There are several components that make Foursquare attractive to its users, including the ability to earn freebies (many locations now offer complimentary items just for checking in), plus the social component — being able to share information about favorite spots with friends, and learn about new places from others as well.
Another factor that makes Foursquare appealing is the game component, which rewards users with points and “badges” for checking into certain places. While this aspect is just for fun and doesn’t usually reap any physical benefits, many people enjoy checking in to accumulate these “rewards” and compare with friends.
Badges are rewarded in various genres, e.g., if you check into five different coffee spots, you earn the Barista badge; if you check into five different airports, you get the JetSetter badge; if you attend ten different art galleries, the Warhol badge is yours, etc.
Many restaurants are taking advantage of Foursquare and offering check-in deals and mayor rewards, which is pleasing many Foursquare users.
Last fall, a new opportunity arose for destination marketing organizations: Foursquare unveiled city badges, rewarding users for visiting numerous attractions in certain cities.
To discern the various locations that must be visited in order for each city’s badge to be unlocked, Foursquare looked at the tens of millions of places where people have checked in, along with tapping into the collective knowledge of Superusers. They’ve subsequently included well-known spots, local favorites and lots of options in between: everything from hotels, restaurants, museums, malls and more.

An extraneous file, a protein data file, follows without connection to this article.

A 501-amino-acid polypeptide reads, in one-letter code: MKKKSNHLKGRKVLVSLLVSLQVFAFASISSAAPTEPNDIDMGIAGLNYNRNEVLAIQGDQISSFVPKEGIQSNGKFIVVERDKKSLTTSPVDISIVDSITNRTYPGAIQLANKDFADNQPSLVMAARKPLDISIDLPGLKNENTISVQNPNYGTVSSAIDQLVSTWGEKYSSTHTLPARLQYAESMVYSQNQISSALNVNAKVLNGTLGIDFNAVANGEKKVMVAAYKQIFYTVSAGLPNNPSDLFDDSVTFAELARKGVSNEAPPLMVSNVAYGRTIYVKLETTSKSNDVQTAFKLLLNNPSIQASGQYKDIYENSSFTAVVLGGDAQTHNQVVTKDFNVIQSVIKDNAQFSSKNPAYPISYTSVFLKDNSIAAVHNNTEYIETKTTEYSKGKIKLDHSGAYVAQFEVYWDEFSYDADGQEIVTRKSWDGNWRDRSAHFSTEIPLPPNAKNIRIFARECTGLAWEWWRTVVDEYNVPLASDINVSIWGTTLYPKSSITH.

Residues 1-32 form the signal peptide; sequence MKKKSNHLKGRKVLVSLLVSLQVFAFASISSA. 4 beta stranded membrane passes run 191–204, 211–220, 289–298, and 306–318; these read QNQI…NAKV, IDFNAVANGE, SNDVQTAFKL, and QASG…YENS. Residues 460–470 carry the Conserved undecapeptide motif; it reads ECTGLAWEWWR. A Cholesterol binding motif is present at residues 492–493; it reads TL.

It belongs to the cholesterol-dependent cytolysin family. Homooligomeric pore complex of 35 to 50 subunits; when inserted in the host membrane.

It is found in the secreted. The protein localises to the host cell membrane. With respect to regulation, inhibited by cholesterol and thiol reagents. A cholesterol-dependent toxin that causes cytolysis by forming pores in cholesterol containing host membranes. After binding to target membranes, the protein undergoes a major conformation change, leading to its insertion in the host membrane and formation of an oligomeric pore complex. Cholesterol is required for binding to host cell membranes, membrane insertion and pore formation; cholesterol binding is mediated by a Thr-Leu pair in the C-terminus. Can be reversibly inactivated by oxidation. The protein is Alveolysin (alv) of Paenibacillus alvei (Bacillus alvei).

To find out the places you need to go to be a local foursquare expert for a certain city, take a look at foursquare.com/4sqCities. Follow the lists, and, next time you make it to the city (or if you’re there already!), check in to five of the places to unlock your badge.
This is a great opportunity for destinations to get some unique marketing. By creating a city list for users to achieve that city’s badge, they are thereby:
- advertising for major city attractions [for free/comparatively cheap]
- getting free exposure whenever someone checks into each place, as their friends/followers are alerted of each check-in
- giving people an incentive to frequent your city and its hot spots
- setting up authentic promotional opportunities (free hotel night for people who have your city’s badge, maybe?)
Because Foursquare is so easily accessible from mobile devices, people are able to use it easily and constantly, providing an intimate opportunity for brands to get folks sharing their experiences with those brands (or destinations).
Have you begun to tap into Foursquare as part of your destination marketing initiatives?